I probably set a record for the earliest a physician ever burned out: less than a year after earning my MD. Some may not call it burnout; it could just as well be called “internship.” I call it burnout because beyond the exhaustion and can’t-take-it-anymore, there was a gnawing sense that something fundamental was missing — something that no amount of time would fix.
Over the next year or so, the exhaustion and feeling of incompetence started to subside (the latter more than the former), and I began to adapt to the flow of health care. Then I asked myself a question: “Do I really want to adapt to this?”
“No, I don’t,” came the answer.
I thought about it more. What didn’t I want to adapt to? What exactly was the problem I was facing? I contemplated this for some time as the answer slowly clarified itself and burnout made its exit.
Medical science is one of the few fields that dares to try and define the human being. As best as it can, medical science nobly approximates the human being within a model of anatomy and physiology, the foundation on which the rest of medicine is developed and practiced. That model — the one Henry Gray studied and Frank Netter immortalized in his sketches — is built on some very bold assumptions.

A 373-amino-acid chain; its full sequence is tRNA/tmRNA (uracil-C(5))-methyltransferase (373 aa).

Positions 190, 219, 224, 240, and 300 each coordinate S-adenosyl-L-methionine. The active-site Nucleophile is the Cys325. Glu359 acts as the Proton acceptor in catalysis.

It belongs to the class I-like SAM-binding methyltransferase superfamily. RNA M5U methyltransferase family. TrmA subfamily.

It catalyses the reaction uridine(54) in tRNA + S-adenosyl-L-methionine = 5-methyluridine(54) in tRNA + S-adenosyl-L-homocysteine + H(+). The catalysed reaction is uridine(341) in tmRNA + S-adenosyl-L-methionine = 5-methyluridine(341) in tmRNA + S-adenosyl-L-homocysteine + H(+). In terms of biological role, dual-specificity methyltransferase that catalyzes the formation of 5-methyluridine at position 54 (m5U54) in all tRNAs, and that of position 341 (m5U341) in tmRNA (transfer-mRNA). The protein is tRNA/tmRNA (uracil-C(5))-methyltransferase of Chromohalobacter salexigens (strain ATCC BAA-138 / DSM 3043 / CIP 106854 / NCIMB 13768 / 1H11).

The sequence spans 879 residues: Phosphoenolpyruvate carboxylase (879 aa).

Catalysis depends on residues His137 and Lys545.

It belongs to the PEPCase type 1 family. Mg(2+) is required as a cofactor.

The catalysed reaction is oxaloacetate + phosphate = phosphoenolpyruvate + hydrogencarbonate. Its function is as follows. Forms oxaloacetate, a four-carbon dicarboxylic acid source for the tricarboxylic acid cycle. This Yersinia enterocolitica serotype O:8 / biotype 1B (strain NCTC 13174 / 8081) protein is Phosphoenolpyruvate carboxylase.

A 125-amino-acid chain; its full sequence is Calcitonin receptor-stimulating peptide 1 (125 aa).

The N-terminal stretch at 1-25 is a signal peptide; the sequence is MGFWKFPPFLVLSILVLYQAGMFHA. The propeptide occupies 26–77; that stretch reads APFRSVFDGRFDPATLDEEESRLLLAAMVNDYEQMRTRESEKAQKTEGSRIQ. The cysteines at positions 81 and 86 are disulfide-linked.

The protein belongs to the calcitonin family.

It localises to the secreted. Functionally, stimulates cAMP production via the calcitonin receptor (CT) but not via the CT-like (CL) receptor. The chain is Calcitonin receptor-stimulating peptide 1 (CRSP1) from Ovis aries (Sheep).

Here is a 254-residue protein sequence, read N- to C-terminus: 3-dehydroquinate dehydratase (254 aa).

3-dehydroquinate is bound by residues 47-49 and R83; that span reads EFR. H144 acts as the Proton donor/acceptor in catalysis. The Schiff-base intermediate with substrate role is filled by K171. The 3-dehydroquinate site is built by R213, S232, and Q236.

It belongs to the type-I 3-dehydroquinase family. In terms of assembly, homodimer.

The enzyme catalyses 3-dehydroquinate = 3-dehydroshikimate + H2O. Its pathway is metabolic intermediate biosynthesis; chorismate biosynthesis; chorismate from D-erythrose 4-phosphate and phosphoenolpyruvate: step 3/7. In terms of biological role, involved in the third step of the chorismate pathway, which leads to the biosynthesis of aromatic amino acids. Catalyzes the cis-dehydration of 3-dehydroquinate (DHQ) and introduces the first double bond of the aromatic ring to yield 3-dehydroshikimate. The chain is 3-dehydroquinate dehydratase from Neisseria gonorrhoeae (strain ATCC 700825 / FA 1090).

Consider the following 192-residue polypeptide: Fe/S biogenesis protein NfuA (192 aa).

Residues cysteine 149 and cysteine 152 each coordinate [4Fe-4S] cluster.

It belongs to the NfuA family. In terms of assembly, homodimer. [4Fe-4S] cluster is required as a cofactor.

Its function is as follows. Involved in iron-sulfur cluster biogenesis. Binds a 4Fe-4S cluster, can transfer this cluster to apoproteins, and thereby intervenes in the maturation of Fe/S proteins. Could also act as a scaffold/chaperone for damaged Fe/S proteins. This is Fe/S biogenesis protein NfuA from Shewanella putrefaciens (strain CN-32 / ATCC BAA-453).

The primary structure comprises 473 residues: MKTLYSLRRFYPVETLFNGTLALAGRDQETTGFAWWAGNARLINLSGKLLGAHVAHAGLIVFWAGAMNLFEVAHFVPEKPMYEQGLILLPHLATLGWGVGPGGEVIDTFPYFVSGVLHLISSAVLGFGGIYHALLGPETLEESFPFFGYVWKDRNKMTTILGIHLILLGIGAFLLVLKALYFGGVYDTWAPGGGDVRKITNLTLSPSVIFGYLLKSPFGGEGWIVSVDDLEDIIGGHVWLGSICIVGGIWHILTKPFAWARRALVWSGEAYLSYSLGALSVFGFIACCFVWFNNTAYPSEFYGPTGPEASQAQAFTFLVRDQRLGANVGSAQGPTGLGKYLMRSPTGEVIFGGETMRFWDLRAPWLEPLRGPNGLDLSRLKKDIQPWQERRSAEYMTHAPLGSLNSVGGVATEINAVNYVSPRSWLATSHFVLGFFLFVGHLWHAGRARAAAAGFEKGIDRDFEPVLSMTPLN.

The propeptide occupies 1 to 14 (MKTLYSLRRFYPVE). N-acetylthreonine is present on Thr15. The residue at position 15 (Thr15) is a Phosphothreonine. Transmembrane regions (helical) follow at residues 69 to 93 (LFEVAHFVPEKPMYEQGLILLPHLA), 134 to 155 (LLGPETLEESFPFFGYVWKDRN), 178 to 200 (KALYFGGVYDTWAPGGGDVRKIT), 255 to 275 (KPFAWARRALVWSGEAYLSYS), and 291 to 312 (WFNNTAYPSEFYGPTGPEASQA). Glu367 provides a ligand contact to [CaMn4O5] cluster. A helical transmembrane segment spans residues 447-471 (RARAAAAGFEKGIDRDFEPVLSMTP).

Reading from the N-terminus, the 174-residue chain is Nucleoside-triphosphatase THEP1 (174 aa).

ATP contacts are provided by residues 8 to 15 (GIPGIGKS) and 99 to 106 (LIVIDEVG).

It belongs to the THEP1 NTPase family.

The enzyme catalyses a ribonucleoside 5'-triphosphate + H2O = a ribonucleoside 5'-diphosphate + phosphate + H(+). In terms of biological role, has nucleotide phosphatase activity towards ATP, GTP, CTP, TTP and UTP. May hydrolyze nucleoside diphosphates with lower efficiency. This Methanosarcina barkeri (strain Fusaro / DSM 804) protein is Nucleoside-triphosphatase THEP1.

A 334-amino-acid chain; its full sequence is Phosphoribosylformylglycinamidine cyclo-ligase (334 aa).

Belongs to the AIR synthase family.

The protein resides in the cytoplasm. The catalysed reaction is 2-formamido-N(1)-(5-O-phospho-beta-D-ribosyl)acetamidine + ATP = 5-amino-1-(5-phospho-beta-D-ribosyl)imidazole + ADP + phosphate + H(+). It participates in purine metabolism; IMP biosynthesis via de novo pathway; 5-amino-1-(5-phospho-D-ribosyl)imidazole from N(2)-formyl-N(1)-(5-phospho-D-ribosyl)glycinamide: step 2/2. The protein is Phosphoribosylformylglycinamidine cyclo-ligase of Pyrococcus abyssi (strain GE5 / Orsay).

They’re not just any ol’ assumptions. They’re philosophical assumptions. As with every science, medical science is born from the reasoning of philosophy. Let’s have a closer look at the most basic of all its assumptions.
Assumption: The human being is primarily a physical structure.
Almost every area of medical science focuses exclusively on the physical body. Psychiatry can be a notable exception, although it too often equates human experience with physical neurotransmitters. (The two are certainly associated but there is a large explanatory chasm between the presence of a neurotransmitter and the smell of grandma’s apple pie.)
Are we actually physical structures or is physicality simply one of the ways the human nervous system interprets the world? This is a profound question and one that is supremely relevant to discovering mechanisms of experiencing wellbeing, healing and cure. Medical science answers the question by saying “I don’t know, but either way, working with a physical structure is easier. What’s the alternative?”
That’s a fair answer, but it can’t be our final answer. You don’t need to be a philosopher to recognize that every experience we have is first and foremost just that: an experience. It may be an experience of something physical, mental, good, bad, sublime or grotesque — but fundamentally, it is an experience.
If we choose to focus primarily on physical experiences, we can. And we can then explain everything else in those terms. That’s what medical science does. This is the default approach of almost all our education — grade school through medical school. If we choose to focus primarily on mental experiences, we can do that too, although it may require a little practice since we’ve been taught to do it the other way around. With practice, we could focus on mental experiences and explain everything else in those terms.